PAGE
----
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Surfing for Dolphins

Eat the apple, fuck the corps.

Regarding drugs… Part one of several

Prior to deploying to Iraq, my roommates (shitbags) were smoking dope. My new command thought I was a shitbag, so they bunked me with shitbags.

I told these druggies that I didn’t care that they did drugs, but if I thought in any way it might get me in trouble, I would turn them in my self.

To their credit, I never saw them do drugs again. But one day I did hear a massive crash and crunch sound coming from the bathroom that was shared by our room and the next one. Much much later, after deployment, I learned the noise was the sound of the guys taking their pipe (presumably glass or ceramic), and throwing it into some sort of service hatch in the bathroom wall to dispose of it.

After we came back from deployment. One of my former roommates popped on the piss test. Also went UA for the fourth time. Then cried when he told the superiors that he wanted to stay in. But that is a separate story. I’ll tell you more about him some other time.

I don’t get why a guy would take a phallic shaped pipe, put it in their mouth, and suck on it. Seems kinda gay to me.

If someone told me this next story, I wouldn’t believe them. So I don’t expect you to believe me. That is fine.

When you were in, how often did they do drug tests? It varied drastically for us. Between quarterly and weekly. We didn’t get tested while we were deployed, but it was threatened a couple of times. I did get tested once during a field op, we suspected that we were so dirty that any tests would not be valid.

Back to the story.

At one point our state side training unit got some new guys that had recently returned from a combat deployment. It was cool having some real combat vets with us now. It ended a bunch of a bullshit that previously was going on. The guys who had been in the fleet kept telling us we weren’t real marines since we hadn’t been to the fleet. Well these combat vets show up and when they overheard the former “fleet” marines saying this crap, these guys chime in with, “You’re not a real marine unless you have seen Combat.” They didn’t feel that way, but saying it shut up the better than thou attitude from the former “fleet” marines.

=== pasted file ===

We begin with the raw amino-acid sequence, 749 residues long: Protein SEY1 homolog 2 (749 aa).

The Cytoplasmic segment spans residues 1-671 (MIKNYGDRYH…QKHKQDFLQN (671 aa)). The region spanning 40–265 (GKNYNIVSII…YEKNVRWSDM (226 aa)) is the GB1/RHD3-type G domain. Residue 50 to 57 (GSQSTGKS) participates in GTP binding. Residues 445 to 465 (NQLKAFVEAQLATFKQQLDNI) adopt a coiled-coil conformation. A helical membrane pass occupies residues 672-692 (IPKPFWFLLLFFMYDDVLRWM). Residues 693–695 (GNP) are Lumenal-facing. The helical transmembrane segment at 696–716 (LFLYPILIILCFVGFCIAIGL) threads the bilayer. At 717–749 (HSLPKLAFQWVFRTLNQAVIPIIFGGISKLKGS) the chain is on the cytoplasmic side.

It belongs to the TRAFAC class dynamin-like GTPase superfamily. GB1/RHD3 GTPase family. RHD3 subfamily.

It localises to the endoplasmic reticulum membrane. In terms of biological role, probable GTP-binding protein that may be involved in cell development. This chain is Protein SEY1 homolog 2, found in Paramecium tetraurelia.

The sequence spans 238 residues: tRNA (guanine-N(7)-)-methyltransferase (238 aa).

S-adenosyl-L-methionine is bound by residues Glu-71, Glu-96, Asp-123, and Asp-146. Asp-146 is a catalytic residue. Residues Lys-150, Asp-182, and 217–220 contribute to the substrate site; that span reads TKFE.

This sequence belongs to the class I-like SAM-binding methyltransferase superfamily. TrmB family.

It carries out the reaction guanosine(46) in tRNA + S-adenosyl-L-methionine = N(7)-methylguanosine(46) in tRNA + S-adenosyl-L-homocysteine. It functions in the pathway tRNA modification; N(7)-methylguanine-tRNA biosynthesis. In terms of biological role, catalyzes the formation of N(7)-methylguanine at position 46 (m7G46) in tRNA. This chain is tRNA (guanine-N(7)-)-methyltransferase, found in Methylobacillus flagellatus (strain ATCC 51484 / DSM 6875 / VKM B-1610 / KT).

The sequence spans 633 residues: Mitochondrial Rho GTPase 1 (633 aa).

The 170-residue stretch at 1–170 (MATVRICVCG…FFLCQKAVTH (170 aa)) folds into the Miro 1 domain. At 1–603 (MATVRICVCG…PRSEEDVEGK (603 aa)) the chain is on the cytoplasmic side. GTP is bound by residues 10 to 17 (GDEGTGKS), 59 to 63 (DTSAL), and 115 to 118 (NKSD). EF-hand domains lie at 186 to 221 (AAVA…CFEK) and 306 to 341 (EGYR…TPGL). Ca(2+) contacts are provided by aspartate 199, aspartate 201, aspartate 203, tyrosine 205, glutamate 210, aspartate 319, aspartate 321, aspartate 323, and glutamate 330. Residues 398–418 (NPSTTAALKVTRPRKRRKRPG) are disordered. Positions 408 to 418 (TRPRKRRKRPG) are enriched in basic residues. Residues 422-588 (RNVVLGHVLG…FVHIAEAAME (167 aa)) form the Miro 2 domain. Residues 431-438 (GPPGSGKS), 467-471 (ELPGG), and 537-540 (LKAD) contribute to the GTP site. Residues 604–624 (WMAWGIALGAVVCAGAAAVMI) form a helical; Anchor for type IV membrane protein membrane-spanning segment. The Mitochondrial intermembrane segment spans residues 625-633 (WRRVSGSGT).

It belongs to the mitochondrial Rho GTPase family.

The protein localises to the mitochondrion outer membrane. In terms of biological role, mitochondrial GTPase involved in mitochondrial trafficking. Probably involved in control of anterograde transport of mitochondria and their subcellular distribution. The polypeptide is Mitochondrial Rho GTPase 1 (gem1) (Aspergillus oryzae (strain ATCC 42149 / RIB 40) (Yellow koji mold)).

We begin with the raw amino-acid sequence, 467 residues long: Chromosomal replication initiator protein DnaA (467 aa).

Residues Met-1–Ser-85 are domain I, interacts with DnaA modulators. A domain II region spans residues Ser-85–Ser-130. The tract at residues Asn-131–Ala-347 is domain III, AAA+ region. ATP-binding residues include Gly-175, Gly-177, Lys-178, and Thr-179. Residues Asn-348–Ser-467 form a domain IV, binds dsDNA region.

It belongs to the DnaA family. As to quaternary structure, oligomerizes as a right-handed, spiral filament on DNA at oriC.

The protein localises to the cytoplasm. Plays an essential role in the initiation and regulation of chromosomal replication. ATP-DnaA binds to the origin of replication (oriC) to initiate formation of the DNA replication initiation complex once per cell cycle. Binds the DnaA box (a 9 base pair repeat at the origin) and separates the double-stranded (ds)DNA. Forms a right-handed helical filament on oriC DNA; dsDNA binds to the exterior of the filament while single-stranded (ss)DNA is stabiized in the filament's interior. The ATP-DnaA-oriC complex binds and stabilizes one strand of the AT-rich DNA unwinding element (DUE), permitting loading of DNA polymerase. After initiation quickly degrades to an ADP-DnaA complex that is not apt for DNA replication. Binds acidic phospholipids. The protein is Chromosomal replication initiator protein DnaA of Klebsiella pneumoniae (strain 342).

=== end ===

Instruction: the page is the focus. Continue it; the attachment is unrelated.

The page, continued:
One of these new guys, let us call him Cpl. 8Ball, was a hard charging, motivated, role model marine. War hero, squared away, etc. A great person all around. I was proud to be in his fireteam, and I wanted to be more like him. His leadership was excelling, and that was helping me improve as a marine and a person. He had just reuped, and was loving life.

Like the rest of the marines that came to our craphole of a unit, I got to witness his decent into hell. His was worse than most. His young wife was expecting their first kid. They bought a house, he was now safe in a non-deploying unit. Everything was looking up. A bright and glorious future awaited them.


His wife got miserable. Wanted to be elsewhere. Anywhere else. He became miserable. Tried to get orders anywhere else so that he could get his wife away from the place that was only associated with horrible memories now. Corps told him that he was stuck here. He requested to be sent anywhere else, any duty station, any job. Corps laughed at his misery, reveled in it.

This guy went from living sunshine and roses to the deepest pit of despair. I watched him go from being the perfect marine to one of the worst shitbags in our unit. Then, to top it off the office made him the office bitch.

*A tangent, when I use the phrase “office bitch” I mean no disrespect to all the amazing secretaries and administrative assistants. They often are doing vital work. In this case, we used that term to refer to how the command treated the person they had helping and working in the office.